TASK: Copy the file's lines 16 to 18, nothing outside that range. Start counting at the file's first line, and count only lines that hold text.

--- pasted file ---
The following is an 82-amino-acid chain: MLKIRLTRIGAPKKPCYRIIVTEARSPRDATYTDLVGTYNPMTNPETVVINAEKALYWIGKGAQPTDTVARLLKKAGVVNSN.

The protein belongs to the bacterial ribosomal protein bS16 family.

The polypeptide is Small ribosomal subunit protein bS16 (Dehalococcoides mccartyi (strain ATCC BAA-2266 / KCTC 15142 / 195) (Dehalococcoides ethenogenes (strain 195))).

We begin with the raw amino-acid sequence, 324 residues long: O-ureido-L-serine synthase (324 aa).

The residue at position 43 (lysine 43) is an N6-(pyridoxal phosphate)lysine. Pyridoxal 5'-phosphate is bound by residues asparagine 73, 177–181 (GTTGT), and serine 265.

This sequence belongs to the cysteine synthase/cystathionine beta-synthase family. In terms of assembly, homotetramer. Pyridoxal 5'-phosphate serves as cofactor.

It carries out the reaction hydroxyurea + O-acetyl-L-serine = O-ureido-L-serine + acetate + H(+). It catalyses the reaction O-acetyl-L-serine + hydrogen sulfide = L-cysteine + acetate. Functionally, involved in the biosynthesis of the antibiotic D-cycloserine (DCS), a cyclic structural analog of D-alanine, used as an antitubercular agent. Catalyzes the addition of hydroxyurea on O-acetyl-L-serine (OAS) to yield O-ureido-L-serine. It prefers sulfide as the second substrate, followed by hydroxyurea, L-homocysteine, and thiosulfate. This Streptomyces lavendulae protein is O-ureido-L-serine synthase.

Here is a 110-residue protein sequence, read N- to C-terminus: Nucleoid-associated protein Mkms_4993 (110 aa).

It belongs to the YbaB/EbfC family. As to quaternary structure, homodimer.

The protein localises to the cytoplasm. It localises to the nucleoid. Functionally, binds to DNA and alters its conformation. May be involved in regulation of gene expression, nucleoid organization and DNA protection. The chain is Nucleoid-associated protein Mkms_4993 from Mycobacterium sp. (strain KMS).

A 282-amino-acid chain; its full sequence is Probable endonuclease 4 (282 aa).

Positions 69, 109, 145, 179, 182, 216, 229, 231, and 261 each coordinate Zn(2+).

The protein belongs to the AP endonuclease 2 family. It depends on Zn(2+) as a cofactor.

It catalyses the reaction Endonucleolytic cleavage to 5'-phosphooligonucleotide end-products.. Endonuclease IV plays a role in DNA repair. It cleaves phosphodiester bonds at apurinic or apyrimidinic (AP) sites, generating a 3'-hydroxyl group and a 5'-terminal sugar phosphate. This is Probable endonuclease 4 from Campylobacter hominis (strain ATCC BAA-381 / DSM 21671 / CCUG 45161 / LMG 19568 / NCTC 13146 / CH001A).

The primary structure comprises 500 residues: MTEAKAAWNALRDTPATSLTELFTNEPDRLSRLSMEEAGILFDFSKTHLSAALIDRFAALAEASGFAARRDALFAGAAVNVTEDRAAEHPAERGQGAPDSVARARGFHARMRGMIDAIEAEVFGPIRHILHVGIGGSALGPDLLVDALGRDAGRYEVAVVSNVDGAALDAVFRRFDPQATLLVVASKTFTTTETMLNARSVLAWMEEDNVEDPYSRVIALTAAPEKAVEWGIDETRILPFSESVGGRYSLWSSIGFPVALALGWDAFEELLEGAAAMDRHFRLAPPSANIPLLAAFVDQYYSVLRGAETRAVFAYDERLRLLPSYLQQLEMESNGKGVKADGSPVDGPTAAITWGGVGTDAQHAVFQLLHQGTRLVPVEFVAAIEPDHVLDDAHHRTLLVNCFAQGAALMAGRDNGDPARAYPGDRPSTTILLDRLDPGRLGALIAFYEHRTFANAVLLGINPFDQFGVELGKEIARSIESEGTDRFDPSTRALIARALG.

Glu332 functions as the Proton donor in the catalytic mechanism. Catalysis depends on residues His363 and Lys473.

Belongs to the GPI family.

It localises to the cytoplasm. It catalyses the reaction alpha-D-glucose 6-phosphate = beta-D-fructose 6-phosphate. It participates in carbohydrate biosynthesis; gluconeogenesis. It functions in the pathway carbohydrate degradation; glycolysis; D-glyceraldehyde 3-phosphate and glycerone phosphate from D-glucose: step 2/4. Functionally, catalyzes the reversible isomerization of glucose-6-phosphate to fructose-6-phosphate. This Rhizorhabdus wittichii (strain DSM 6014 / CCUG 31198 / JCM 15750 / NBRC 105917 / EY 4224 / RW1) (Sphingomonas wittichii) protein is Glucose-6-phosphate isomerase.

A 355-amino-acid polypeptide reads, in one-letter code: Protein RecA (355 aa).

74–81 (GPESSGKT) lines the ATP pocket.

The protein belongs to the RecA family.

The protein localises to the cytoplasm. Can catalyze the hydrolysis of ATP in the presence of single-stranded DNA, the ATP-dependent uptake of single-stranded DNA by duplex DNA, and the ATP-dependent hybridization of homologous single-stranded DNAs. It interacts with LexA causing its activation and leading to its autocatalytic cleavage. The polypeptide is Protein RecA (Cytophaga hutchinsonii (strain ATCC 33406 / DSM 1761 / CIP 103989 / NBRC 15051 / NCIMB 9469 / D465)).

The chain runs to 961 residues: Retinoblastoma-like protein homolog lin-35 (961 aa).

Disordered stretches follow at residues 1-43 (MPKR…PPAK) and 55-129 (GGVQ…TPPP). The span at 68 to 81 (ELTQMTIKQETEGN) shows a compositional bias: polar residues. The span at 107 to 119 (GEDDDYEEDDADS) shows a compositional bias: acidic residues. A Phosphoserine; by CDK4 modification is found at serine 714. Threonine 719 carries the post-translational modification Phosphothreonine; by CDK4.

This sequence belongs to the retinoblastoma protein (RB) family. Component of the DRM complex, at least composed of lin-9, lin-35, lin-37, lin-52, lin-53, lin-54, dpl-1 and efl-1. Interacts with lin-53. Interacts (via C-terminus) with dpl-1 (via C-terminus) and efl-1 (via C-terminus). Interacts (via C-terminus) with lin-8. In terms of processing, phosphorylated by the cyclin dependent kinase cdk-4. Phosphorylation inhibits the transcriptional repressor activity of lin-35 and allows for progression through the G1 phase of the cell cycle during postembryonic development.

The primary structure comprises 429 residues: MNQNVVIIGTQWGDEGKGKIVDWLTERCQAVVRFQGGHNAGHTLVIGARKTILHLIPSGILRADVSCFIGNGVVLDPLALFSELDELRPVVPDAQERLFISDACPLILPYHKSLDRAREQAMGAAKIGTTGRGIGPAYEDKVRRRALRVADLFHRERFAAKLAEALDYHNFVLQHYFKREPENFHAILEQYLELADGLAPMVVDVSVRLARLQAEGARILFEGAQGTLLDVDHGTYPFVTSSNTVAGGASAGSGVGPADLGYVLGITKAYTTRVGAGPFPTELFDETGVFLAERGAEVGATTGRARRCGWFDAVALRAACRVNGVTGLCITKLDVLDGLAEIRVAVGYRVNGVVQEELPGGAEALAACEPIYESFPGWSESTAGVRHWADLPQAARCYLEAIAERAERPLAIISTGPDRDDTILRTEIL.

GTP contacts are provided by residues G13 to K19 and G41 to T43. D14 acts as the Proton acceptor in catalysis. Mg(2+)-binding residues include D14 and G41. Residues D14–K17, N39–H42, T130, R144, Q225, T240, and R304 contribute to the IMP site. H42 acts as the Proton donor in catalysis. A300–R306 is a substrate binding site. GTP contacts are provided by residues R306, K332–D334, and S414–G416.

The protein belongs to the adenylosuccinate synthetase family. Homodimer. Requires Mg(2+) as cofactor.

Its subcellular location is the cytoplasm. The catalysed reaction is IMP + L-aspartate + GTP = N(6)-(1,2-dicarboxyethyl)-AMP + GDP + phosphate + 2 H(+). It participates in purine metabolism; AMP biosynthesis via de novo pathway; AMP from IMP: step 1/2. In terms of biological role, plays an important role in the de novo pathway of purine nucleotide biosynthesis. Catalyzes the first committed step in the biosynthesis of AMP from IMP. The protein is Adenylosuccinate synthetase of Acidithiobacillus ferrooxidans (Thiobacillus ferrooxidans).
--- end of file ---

Glu332 functions as the Proton donor in the catalytic mechanism. Catalysis depends on residues His363 and Lys473.

Belongs to the GPI family.

It localises to the cytoplasm. It catalyses the reaction alpha-D-glucose 6-phosphate = beta-D-fructose 6-phosphate. It participates in carbohydrate biosynthesis; gluconeogenesis. It functions in the pathway carbohydrate degradation; glycolysis; D-glyceraldehyde 3-phosphate and glycerone phosphate from D-glucose: step 2/4. Functionally, catalyzes the reversible isomerization of glucose-6-phosphate to fructose-6-phosphate. This Rhizorhabdus wittichii (strain DSM 6014 / CCUG 31198 / JCM 15750 / NBRC 105917 / EY 4224 / RW1) (Sphingomonas wittichii) protein is Glucose-6-phosphate isomerase.